Why Save Water
Why save water?
We are more aware of our environment than ever. Changes in weather patterns and the effects of climate change may impact on water resources in the future. We all need to consider our impact on the environment and if we reduce the amount of water we waste we can also save energy and money.
How can I save water?
We all waste water…. just think about how long the tap is left running each time you clean your teeth or use a hosepipe when you wash your car. By making a few small changes to your habits, you can help save water, not by going short or without, but by cutting out waste and unnecessary use.
Water-saving doesn’t require drastic measures, huge expense or big shifts in the way you do things. Start at the beginning with small incremental steps, get to understand how much water these steps save (and how much extra money you’ll have in your pocket), then take on more water-saving measures.
How much money could I save?
You can reduce your water usage by adopting one or several tips featured on this website, with one or several of the products. Remember, the less water you use, the more money you can save. Around 20% of your energy bill will be heating water, so reducing water waste also means saving energy. Over the course of the year, it can add up to a significant saving.
- Reduce your water usage by 3 litres a day; you could save up to £6.92 a year. You can do this simply by inserting a water displacement device such as Freddie into your toilet cistern.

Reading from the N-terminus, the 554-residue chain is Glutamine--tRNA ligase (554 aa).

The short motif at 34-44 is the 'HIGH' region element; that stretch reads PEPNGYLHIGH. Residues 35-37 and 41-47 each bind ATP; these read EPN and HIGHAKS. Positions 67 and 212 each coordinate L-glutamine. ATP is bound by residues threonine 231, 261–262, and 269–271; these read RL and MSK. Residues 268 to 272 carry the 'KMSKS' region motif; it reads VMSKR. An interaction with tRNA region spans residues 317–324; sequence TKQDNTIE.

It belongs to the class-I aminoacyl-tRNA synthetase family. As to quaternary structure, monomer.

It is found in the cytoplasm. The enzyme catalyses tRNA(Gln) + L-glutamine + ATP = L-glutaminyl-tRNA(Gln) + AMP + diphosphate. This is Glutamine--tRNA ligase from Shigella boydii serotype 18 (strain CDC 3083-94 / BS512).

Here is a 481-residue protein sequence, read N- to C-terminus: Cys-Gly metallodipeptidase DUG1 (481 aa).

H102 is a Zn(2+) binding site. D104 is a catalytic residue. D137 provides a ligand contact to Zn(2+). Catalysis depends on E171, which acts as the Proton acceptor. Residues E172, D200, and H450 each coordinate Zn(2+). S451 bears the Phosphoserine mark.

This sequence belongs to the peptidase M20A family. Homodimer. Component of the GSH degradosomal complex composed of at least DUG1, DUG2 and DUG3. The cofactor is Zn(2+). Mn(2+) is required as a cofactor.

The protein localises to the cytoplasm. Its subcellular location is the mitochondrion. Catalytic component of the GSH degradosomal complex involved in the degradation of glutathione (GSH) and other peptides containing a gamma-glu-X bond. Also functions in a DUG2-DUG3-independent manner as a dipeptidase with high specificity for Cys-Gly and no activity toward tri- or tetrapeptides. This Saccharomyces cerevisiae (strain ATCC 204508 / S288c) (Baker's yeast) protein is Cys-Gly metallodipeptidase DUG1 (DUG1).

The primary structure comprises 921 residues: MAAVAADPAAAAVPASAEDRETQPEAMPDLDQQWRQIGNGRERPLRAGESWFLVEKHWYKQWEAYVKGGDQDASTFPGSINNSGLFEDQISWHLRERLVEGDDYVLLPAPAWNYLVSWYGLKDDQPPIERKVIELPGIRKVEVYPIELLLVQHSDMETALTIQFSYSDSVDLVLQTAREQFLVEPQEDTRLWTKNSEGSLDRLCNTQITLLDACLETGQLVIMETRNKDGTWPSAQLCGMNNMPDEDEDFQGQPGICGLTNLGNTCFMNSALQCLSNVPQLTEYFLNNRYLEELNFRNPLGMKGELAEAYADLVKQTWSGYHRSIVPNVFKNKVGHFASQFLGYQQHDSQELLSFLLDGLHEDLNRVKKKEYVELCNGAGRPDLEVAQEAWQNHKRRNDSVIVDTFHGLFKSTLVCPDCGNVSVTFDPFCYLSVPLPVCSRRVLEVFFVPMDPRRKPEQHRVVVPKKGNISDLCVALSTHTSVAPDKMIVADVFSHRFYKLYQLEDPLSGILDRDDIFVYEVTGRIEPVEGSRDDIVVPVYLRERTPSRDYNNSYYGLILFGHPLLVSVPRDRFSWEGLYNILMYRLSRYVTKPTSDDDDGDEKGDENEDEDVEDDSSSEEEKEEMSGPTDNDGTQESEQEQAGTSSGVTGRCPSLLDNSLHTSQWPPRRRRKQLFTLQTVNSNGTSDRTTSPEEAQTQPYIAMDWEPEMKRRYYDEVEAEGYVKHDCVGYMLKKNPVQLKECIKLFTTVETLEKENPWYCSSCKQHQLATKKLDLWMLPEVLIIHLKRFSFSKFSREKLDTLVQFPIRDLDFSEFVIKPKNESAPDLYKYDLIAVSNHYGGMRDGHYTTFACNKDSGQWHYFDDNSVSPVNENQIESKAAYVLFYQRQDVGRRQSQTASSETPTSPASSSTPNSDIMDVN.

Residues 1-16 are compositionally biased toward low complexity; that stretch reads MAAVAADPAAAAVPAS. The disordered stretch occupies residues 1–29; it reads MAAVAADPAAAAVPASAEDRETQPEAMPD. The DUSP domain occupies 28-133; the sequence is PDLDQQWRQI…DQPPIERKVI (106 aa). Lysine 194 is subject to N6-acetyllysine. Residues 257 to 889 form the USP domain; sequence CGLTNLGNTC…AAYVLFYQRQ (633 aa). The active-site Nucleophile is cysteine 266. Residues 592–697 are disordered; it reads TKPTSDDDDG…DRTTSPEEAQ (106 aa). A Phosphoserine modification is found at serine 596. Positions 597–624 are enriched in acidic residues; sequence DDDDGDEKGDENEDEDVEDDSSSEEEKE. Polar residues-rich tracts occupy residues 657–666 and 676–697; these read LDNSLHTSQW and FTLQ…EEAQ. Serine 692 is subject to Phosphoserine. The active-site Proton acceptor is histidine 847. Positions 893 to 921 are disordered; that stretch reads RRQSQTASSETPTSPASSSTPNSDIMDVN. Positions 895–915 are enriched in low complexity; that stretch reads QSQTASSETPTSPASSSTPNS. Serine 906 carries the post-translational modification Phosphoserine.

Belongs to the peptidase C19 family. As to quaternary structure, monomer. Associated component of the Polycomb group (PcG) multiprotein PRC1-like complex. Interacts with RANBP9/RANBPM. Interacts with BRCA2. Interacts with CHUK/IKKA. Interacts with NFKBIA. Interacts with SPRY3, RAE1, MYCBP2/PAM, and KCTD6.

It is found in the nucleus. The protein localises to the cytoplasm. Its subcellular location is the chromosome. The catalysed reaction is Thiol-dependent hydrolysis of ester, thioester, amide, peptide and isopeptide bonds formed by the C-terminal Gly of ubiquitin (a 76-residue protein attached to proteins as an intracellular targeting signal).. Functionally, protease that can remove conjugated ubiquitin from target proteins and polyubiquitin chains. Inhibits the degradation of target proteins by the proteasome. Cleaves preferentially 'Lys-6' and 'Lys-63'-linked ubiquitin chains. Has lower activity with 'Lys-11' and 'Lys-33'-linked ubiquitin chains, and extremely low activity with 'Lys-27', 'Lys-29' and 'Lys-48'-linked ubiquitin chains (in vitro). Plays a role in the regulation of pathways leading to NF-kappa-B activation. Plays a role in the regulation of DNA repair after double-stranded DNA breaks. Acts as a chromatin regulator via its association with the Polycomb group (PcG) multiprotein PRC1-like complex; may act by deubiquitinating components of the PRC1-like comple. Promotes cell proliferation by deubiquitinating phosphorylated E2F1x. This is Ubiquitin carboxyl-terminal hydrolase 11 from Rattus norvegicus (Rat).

- Reduce your water usage by around 20 litres a day, and you could save up to £24.33 a year.
- Reduce your water usage by 45 litres a day, and you could save up to £54.75 a year , including the cost to heat the water.
Put all this in perspective.
Water is a global resource, whether we choose to accept it or not. Of all the water in the world, only 3% is fresh, and of this only 10% is available for human use. The rest is frozen in glaciers or polar ice caps, or deep within the earth beyond our reach.
Consider how much water is needed to grow what we eat and drink. According to UNESCO it takes:
- Between 2,000 and 5,000 litres of water to grow one kilo of rice
- Over 1,000 litres of water to grow a kilo of wheat
- Between 2,000 and 11,000 litres of water to grow the feed for enough meat to make a half-pound hamburger
- Between 2,000 and 4,000 litres of water for that cow to fill its udders with a litre of milk.